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We asked Sutton Van Brigsby, one half of the duo behind the blog Sobbing On Fifth, to tell us what it was like growing up as a baby whale on Park Avenue. Below, she recalls a time when shopping at Bergdorf Goodman was a rite of passage, and flying to Paris for a bottle of Chanel nail polish wasn't unheard of.
You can't blame her, though. Mom raised me in the world of full price. Growing up on Park Avenue with a father who had all the right clients for anything you could need (Floor seats to the Knicks game? Last-minute table at Per Se? Discontinued Hermès perfume? Done.) meant shopping was a whole different experience for me than it was for most.
Until I turned twenty-one and got that "You need to figure out what you want to do with your life" talk (read: the cut off), sample sales were things that only existed in movies—places where women played tug of war over Jimmy Choo boots while I tried on the newer season's shoes with Mom at Bergdorf.
Shopping was more than just a hobby growing up: it was a reaction. Made the honor roll at school? Let's celebrate with a trip of the shoe department at Barney's. Broke up with a dreamy boy after nine months? Let's wallow by padding around the second floor of the Miu Miu store on Fifth. (One particular breakup was so bad that Mom decided I could never be seen in the same clothes again, as any outfit ran the risk of bringing up the bad memories. I finally obtained my long-coveted Rick Owens jacket thanks to that particular trauma.)
What's always been great about Mom and Dad is that they understood how dire the need for certain items was. Some parents might scoff at their children pronouncing that they may actually perish if they don't obtain the latest colorway of the YSL Cabas Chyc tote, but not my folks.
Like the Chanel Black Satin nail polish crisis when I was in college. You remember—Chanel's perfect, silky black polish sold out everywhere, and Dad understood that owning a bottle (or six) became more and more necessary to my survival with each passing day. When all of my efforts to track down a bottle here failed (even with Dad's connections!), he flew me, with a faithful shopping companion, to Paris, so I could continue the hunt there. Galeries Lafayette, Printemps, the Chanel boutiques on Rue Cambon and Place Vendôme ...I found it. Don't ask how, just know I did.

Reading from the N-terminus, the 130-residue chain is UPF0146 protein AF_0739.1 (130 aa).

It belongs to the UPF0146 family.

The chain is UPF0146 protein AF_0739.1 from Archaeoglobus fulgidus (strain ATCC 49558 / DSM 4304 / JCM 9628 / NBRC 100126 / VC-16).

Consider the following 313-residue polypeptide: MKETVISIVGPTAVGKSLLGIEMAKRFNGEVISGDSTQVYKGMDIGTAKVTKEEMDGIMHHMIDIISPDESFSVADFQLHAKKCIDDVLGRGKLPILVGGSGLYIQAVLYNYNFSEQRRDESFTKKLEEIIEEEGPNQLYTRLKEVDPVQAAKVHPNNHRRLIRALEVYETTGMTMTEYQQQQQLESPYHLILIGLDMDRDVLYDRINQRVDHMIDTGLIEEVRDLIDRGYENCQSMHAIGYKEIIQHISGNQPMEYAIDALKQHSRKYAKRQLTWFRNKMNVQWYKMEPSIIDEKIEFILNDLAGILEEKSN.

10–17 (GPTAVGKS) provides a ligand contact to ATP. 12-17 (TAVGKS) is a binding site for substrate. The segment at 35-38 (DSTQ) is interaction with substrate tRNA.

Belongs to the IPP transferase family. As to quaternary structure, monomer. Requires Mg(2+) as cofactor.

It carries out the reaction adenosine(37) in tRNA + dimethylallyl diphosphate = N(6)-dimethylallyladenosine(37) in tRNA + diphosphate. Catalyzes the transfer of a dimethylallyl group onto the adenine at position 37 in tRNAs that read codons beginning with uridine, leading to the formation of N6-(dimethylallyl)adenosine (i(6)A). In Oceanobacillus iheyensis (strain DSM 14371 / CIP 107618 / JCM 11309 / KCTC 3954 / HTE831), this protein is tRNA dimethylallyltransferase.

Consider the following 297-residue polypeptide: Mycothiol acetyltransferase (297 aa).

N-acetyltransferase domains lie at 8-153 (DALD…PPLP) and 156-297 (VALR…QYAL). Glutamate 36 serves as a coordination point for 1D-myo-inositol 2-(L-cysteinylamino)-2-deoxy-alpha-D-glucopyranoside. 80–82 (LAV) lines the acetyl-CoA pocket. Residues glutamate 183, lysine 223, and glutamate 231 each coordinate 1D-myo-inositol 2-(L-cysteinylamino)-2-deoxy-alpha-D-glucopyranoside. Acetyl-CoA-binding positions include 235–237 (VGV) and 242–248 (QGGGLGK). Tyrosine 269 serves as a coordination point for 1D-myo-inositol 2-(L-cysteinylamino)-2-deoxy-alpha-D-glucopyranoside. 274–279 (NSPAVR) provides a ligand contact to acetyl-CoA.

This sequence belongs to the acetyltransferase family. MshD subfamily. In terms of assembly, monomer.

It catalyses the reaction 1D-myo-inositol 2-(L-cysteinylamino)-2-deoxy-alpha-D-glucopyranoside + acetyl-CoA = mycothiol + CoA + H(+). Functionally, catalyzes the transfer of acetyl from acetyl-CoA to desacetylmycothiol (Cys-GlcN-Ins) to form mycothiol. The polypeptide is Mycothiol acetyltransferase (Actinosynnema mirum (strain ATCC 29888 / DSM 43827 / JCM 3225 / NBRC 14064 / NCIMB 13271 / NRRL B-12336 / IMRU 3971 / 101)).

Thankfully, Mom and Dad also understood how sometimes, only one bag or pair of shoes or necklace will do. On the night before my first job interview after college, I was raiding my closet with a friend for a look that said "I'm professional, but still have time to shop more than you." I found the perfect suit, but what bag? My misguided friend suggested a black Céline tote. Um, no. The shape was all wrong for the fit of the suit. The Louis Vuitton? But it was so?brown. The printed Prada? Too eye-catching.
I knew I needed the new Marc Jacobs I'd seen in Elle, and I needed it for the next morning. The misguided friend couldn't understand, and tried to assure me one of my other nineteen bags would do—but what did she know? Dad called the Marc store and got them to come in thirty minutes early the next day so I could walk in to that interview with my bag of choice. I didn't get the job, but is that really what matters? I don't think so.
Nowadays, I have to work to afford my shopping sprees—sometimes life just throws you a curveball. But I'm still grateful to Mom and Dad for all the connections I have. I can still get some of my favorite stores to hold the last Eddie Borgo cone bracelet for me, or greet me with a glass of champagne. If there's one thing my childhood of shopping taught me, it's that these are the things that truly count.
Update: This story seems to have caught the attention of our friends across the pond. In answer to their concerns, the author stands by the story above, although the original post should have noted that she was writing under a pseudonym.
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